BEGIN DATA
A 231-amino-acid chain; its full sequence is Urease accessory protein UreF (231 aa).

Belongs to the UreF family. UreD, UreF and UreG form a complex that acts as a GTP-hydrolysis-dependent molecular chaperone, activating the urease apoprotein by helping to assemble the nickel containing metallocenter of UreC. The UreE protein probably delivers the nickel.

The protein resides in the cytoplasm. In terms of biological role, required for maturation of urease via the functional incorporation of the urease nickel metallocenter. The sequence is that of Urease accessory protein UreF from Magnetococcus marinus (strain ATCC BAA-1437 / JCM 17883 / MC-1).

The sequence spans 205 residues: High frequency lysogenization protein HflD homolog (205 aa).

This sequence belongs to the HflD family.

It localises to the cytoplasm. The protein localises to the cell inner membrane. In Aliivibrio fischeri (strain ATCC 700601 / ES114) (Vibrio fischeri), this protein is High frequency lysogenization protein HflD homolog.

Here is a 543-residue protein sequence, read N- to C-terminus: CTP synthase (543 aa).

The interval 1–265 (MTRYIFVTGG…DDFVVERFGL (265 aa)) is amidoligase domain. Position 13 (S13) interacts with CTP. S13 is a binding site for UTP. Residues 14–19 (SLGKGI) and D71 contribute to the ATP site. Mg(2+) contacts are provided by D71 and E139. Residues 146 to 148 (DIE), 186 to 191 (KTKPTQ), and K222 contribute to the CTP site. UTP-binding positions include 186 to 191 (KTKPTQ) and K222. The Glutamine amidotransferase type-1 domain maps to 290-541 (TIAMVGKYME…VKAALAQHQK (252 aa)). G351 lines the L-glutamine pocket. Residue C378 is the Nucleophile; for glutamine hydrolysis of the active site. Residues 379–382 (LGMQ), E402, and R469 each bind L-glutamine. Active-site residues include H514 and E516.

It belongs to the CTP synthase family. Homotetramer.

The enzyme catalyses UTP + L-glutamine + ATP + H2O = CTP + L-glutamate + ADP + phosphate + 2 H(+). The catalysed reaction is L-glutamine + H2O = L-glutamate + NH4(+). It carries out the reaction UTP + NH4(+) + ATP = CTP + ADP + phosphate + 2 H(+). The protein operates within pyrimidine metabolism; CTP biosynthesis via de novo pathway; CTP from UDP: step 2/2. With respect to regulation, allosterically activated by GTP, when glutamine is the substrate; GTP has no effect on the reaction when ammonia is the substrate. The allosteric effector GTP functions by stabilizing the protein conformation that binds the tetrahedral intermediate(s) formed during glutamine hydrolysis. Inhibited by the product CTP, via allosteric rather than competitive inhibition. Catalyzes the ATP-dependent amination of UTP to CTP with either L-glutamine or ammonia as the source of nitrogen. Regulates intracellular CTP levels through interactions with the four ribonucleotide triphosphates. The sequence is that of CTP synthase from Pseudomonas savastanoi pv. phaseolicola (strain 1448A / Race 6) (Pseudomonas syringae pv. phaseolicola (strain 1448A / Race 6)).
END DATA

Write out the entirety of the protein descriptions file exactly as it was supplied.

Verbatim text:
A 231-amino-acid chain; its full sequence is Urease accessory protein UreF (231 aa).

Belongs to the UreF family. UreD, UreF and UreG form a complex that acts as a GTP-hydrolysis-dependent molecular chaperone, activating the urease apoprotein by helping to assemble the nickel containing metallocenter of UreC. The UreE protein probably delivers the nickel.

The protein resides in the cytoplasm. In terms of biological role, required for maturation of urease via the functional incorporation of the urease nickel metallocenter. The sequence is that of Urease accessory protein UreF from Magnetococcus marinus (strain ATCC BAA-1437 / JCM 17883 / MC-1).

The sequence spans 205 residues: High frequency lysogenization protein HflD homolog (205 aa).

This sequence belongs to the HflD family.

It localises to the cytoplasm. The protein localises to the cell inner membrane. In Aliivibrio fischeri (strain ATCC 700601 / ES114) (Vibrio fischeri), this protein is High frequency lysogenization protein HflD homolog.

Here is a 543-residue protein sequence, read N- to C-terminus: CTP synthase (543 aa).

The interval 1–265 (MTRYIFVTGG…DDFVVERFGL (265 aa)) is amidoligase domain. Position 13 (S13) interacts with CTP. S13 is a binding site for UTP. Residues 14–19 (SLGKGI) and D71 contribute to the ATP site. Mg(2+) contacts are provided by D71 and E139. Residues 146 to 148 (DIE), 186 to 191 (KTKPTQ), and K222 contribute to the CTP site. UTP-binding positions include 186 to 191 (KTKPTQ) and K222. The Glutamine amidotransferase type-1 domain maps to 290-541 (TIAMVGKYME…VKAALAQHQK (252 aa)). G351 lines the L-glutamine pocket. Residue C378 is the Nucleophile; for glutamine hydrolysis of the active site. Residues 379–382 (LGMQ), E402, and R469 each bind L-glutamine. Active-site residues include H514 and E516.

It belongs to the CTP synthase family. Homotetramer.

The enzyme catalyses UTP + L-glutamine + ATP + H2O = CTP + L-glutamate + ADP + phosphate + 2 H(+). The catalysed reaction is L-glutamine + H2O = L-glutamate + NH4(+). It carries out the reaction UTP + NH4(+) + ATP = CTP + ADP + phosphate + 2 H(+). The protein operates within pyrimidine metabolism; CTP biosynthesis via de novo pathway; CTP from UDP: step 2/2. With respect to regulation, allosterically activated by GTP, when glutamine is the substrate; GTP has no effect on the reaction when ammonia is the substrate. The allosteric effector GTP functions by stabilizing the protein conformation that binds the tetrahedral intermediate(s) formed during glutamine hydrolysis. Inhibited by the product CTP, via allosteric rather than competitive inhibition. Catalyzes the ATP-dependent amination of UTP to CTP with either L-glutamine or ammonia as the source of nitrogen. Regulates intracellular CTP levels through interactions with the four ribonucleotide triphosphates. The sequence is that of CTP synthase from Pseudomonas savastanoi pv. phaseolicola (strain 1448A / Race 6) (Pseudomonas syringae pv. phaseolicola (strain 1448A / Race 6)).